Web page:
Nicolas Sarkozy has said that Arab countries should have the right to develop nuclear energy.
However, the French president said that right should not be extended to Iran until the government in Tehran has proved definitively that it does not intend to acquire nuclear weapons.
Sarkozy told Al Jazeera in the Qatari capital Doha on Monday: "In 40 years from now there will be no oil left and in 100 years no more gas, nuclear power will replace those energy sources ... It is the energy of the future.
"So, [why] should Arab countries be banned from using this energy?"
"That's why we say there is no reason to prevent Arab countries from using nuclear energy for civilian and peaceful purposes."
Sarkozy is currently on a tour of Gulf countries as he attempts to consolidate French political and economic ties in the region.
"It would be giving credit to the current Iranian regime if civilian nuclear energy is only used by western democracies," he said.
"France tells Iran 'give up your race for a nuclear weapon - it's a risk and you don't really need it'. And, if you [Iran] stop the race for a nuclear weapon, you would have access to civilian nuclear power."
Sarkozy's latest comments came as officials revealed Areva, the French nuclear reactor manufacturer, has signed a $700 million electricity distribution and transmission deal with Qatar.
French power firm EDF also signed a memorandum with Qatar "to engage discussions on co-operations in the areas of nuclear power production and renewable energy generation," the Reuters news agency reported.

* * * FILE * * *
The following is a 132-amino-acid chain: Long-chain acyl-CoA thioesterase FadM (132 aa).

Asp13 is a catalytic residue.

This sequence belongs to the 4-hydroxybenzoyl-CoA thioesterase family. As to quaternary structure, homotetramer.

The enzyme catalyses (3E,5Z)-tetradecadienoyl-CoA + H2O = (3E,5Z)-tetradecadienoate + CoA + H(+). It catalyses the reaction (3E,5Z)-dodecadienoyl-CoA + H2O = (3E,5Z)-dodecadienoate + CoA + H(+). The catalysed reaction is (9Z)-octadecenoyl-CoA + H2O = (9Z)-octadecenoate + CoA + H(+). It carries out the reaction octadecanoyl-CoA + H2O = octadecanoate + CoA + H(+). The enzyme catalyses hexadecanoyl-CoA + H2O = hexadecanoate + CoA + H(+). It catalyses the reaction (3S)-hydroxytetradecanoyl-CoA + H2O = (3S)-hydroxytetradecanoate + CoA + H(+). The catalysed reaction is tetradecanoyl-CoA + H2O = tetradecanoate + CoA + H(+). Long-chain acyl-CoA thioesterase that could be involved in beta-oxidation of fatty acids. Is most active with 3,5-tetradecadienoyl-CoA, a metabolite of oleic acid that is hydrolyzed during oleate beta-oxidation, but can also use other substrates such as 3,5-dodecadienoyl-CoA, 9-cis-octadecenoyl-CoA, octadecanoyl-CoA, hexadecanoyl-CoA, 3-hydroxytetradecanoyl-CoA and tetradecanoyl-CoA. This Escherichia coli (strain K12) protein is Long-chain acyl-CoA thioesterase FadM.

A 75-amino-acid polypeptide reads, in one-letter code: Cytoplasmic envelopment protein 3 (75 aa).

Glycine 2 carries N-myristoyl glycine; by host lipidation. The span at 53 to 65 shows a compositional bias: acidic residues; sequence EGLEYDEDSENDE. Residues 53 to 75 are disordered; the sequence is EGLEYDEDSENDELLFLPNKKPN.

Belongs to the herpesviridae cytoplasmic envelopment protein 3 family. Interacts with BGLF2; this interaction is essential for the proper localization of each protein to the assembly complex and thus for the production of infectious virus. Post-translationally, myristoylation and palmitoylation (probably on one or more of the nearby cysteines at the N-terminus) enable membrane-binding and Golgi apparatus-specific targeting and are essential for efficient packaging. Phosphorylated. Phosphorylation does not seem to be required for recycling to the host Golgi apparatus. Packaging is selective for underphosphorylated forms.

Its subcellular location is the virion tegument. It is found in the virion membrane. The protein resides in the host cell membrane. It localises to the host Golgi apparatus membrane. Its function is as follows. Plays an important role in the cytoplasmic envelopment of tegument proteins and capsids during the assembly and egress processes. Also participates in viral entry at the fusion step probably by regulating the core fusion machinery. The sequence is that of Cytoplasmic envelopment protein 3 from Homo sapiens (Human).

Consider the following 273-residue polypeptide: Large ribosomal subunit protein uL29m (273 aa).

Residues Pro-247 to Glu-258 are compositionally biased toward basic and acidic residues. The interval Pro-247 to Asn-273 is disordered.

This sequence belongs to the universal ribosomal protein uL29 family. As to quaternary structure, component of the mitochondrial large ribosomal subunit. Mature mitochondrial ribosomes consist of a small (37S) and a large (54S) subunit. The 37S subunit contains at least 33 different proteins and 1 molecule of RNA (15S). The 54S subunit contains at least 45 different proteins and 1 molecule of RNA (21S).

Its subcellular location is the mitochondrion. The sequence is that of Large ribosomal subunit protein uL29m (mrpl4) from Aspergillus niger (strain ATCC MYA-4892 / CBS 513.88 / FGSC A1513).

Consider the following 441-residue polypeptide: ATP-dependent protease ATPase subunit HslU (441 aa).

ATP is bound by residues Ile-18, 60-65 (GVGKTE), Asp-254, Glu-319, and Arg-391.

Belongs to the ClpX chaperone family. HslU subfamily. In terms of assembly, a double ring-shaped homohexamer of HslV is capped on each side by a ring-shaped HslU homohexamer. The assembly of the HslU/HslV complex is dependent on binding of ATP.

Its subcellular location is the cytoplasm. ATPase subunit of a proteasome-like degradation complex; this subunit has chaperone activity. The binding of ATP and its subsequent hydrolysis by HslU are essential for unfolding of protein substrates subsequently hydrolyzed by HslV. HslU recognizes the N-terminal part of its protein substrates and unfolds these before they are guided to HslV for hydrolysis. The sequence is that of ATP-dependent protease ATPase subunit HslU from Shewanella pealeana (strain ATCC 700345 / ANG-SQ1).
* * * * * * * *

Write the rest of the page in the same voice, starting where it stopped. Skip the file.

Sarkozy is also due to sign a nuclear co-operation deal with the UAE, the next stop of his tour, on Tuesday.
France generates the majority of its own energy from nuclear reactors and has been actively seeking deals with Arab countries such as Libya and Egypt.
Several Gulf countries are exploring the option of nuclear energy despite having large oil and gas reserves.
In another possible sign of France expanding its presence in the Gulf, the French newspaper Le Monde reported that Sarkozy may also sign an agreement that would allow the French navy to station vessels in the Arab emirate across the Gulf from Iran.
A source familiar with the issue told Reuters that France and Abu Dhabi would sign an agreement on "the possibility of stationing several naval units in Abu Dhabi" as part of a deal on "improved military co-operation".
The French president also used his visit in Qatar to urge for progress in the peace process between the Israelis and Palestinians.
"The only way to put an end to their [the Palestinians'] suffering is to create - right now - the conditions for a viable Palestinian state," he told Al Jazeera.
"As you can see, it is possible to be the friend of Israel and the friend of the Palestinians. And let me say this: both peoples are condemned to live together, side by side.
"We must put an end to hatred and division. We need to talk more about love, friendship and reconciliation."